Table of Contents
- The Importance of Family History
- Activities to Share with Children
- Talking to Family Members
- Prepare Special Meals
- Take a Family History Field Trip
- Make a Collage or Scrapbook of Family Photos and Mementos
- Hold/Attend Family Reunions
- How to Create a Family Tree
- Teaching Autistic Children
It is common for people to want to know about their family history and where they came from and children are no different. Not only does learning about family history allow children and parents to spend quality time together, having a sense of this history strengthens kids’ sense of family and helps them feel connected with previous generations. Genealogy and family history also relate to the history of a person’s geographical location, be it a city, state, or country, providing an opportunity to better understand cultural history.
In order to help children engage in genealogy and learn about their family, there are two primary things parents can do with them. The first of these is to choose age-appropriate activities that children will love and the second is creating a family tree together. Sharing in this process will not only help you bond more deeply with your children; it will help them bond with family members that have long since left this earth. But first, let’s take a look at why genealogy and a sense of family history are so important for children.
The Importance of Family History
Having knowledge of family history helps children develop their identity. However, ensuring children have knowledge of their family history is more beneficial than establishing a sense of who they are and where them come from. According to an article by Bruce Feiler published in the New York Times in 2013, a strong family narrative, knowing a lot about one’s family, helps people cope better with stress, simply because those who have a close connection with family feel a part of the larger family group and they draw on that strength and identity.
For this reason, it is important to share with children everything you can about your family. That includes telling them about current family members and about their ancestors, the ones that came before and form the branches of the family tree way back in time. Genealogy is a fabulous way to help kids connect with their family history and find a sense of pride and belonging to a larger family unit. Plus, it’s just plain fun to find out who your ancestors were and how they lived.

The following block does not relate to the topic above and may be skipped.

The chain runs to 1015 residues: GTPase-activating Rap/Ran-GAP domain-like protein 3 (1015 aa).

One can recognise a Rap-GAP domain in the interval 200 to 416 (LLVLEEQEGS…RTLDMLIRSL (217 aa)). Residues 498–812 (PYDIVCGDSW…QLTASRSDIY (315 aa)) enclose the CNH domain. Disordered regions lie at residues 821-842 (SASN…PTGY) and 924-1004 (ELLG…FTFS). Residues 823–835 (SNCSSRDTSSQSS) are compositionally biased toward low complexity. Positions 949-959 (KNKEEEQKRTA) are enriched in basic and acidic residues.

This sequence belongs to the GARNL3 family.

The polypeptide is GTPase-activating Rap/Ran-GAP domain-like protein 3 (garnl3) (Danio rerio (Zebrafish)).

Children are naturally inclined to learn about everything around them, including their family. It is easy for them to learn about their immediate family members, the people they see on a regular basis, but what about the family members they don’t often see or the ones that have passed away? Activities are always a great way to engage children in learning about their family history, helping them connect with family members past and present. Here are a few family history activities parents can do with their kids:
Children, especially younger children, absolutely love stories. Storytelling is the perfect opportunity to share family history with your children and allow them to get to know their ancestors. Perhaps you had a great-great-great grandfather that was a knight to the royal family. Maybe your grandparents moved to America from across the Atlantic to start a new life and there were many ups and downs along the way.
These types of experiences can be made into creative stories that your children will love. You can even save it until the end of the story, when they are in awe of the characters in it, to tell them these characters are actually their family members and the stories really happened. This will certainly help them connect with their family history.
Talking to Family Members
Another way to help kids, particularly older kids, learn their family history is to get out there and talk to those members of the family that are still living. Make a day of it if your family members live close by or take a trip to visit family members that live further away. If you can’t go and visit the family members you want to talk to, technology makes it possible to connect with them via the internet. You can hold a video call of Skype and still see great aunt Tessa and ask questions. Examples of questions kids can ask include: